This complete walkthrough by Sudarshan of these two aspects was an eye-opener for community managers to understand the difference and work accordingly. This whole idea again puts out that emotion is the one aspect that differentiates a community from a group, and a community has it.
Now that emotional investment has to be the core, other things along with it can help a community, and they can be the Personas and characteristics of members. This can take the community a long way, so what should the persona or characters of the first 50 members be?
Deepak- I believe that whatever the persona is, the community becomes valuable when a person brings their complete self to the community. That is when the differences among them bring value. Everybody, there is going to have something in common, and talking about that common thing won’t bring out their difference in that identical crowd.
How to use the first set of members as the torchbearers to set the tone and culture of your community?
Do not set rules, but set guidelines. Build a community for the people and with the people.
Set an environment that encourages people to bring their wholesome persona by setting offbeat days.
Now that people added all these ideas, that’s when Prakrash made an interesting statement asking, how could all this be measured on a virtual platform? How to calculate the ROI of a community on this basis?
These can be the metrics that can indicate ROI
New member joining
Old members retained
Natural transit of loyalty of the customers towards the community
When support works successfully, it will cut down a huge chunk of investment made in other support forms. Now that’s a positive ROI.
A community does the job of a campaign, but it’s not deliberate or with high investment. It’s natural.
The gratitude of the members.
That’s when Varu made things easier by explaining the entire process in a diluted way with an example. So here is how a community contributes to ROI.
Imagine a support community. Their primary aim is to resolve customer problems. A member puts out a problem, seeking a solution, another community member comes forward and puts a suggestion and helps. Now that the problem is solved, member comes in and shows gratitude. Both people involved feel positive, and the connection grows.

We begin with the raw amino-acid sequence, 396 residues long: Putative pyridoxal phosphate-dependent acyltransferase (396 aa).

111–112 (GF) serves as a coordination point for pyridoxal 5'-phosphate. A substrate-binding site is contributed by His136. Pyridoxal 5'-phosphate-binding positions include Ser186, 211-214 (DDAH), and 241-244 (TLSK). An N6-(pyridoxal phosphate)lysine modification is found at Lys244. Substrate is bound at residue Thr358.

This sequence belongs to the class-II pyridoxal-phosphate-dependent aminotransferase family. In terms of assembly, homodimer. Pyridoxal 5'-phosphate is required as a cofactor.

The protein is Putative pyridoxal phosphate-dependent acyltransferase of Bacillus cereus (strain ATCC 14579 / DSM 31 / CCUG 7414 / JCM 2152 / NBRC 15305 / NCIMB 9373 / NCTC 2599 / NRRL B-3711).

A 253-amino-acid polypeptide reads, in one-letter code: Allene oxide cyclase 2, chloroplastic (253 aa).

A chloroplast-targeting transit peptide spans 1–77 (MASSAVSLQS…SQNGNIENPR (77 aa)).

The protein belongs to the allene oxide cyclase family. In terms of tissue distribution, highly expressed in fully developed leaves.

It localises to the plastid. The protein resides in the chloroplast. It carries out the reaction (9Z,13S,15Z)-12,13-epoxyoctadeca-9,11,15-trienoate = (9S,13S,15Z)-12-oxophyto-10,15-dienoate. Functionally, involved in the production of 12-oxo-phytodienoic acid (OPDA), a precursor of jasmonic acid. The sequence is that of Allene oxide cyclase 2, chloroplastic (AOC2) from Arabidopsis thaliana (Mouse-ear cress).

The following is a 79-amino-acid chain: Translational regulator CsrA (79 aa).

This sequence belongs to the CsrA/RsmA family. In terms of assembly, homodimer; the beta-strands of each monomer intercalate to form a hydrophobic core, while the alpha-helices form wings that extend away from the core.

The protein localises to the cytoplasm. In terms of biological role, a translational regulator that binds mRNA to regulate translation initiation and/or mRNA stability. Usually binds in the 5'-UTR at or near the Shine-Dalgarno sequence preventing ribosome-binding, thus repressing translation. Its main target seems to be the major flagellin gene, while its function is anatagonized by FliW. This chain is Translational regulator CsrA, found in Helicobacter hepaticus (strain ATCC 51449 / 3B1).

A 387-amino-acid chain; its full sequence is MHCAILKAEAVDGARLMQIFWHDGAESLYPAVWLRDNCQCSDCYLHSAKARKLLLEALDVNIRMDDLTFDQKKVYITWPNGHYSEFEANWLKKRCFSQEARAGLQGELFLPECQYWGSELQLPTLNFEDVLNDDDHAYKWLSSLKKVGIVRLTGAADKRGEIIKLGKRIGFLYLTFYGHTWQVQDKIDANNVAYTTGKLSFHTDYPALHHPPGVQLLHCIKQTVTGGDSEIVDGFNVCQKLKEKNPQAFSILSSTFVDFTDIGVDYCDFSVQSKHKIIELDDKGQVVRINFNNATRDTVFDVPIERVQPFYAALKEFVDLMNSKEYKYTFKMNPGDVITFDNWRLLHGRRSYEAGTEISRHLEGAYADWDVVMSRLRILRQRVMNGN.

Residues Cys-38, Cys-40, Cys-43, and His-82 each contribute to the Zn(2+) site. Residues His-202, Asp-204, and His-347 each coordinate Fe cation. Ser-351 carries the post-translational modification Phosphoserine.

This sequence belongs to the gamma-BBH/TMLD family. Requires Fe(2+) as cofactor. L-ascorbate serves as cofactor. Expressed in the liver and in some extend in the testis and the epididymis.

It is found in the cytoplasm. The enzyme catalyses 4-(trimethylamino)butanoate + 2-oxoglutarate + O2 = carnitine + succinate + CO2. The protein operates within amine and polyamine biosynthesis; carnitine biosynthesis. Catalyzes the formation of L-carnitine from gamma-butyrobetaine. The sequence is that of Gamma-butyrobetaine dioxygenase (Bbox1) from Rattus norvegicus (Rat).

From the customer: A brand saves a customer that can churn and at the same time gain their trust and loyalty.
For the brand: In the absence of a community, the brand to achieve this has to spend on 3 aspects:
Money - A brand has to put in place a customer care calling system that involves a sum of money.
Human resource - A brand has to pay for one or more people who can do the job of conversing with customers, solving their queries.
Time - A customer expects an immediate solution, and that has not been possible with a customer service number and imagine a person has to talk to a client for 5 mins and if he has to take 50 calls per day, that’s a huge amount of time a person and a brand has to put in.
When a brand chooses a community, they tend to save a ton of money and time which is spent on the service, human resources, physical resources, etc. This can cut so many expenses and make sure the customer doesn’t churn. All these aspects result in a better ROI. If ROI is what you want? Here is it, in a community.
Now that people in the call were enlightened about the ROI in a community, they wanted to find ways that would help in expanding the growth of their community.
How to expand?
The community itself will ask for it. Once you put enriching content and people converse on it, the community themself will want a difference of perspective in the community. They will invite members or will start asking the community members to do so.
The community has to be created by emotion. When done right, people will bring people.
A feedback lost = A Dollar lost - A community that has a set of people who give remarks will motivate the community to do better and this increases brand loyalty and a customer will be happy to come back to you again. Taking in feedback will result in successful sales.
EI is what that has to be in the first 50 members of a community
EI ≠ Interest
Groups ≠ Community
Your ROI can be achieved by your community
You would know by now, this episode has been super insightful. This chat ended on a fun note with everyone happy with what they could contribute and learn. After all, that is what communities are all about.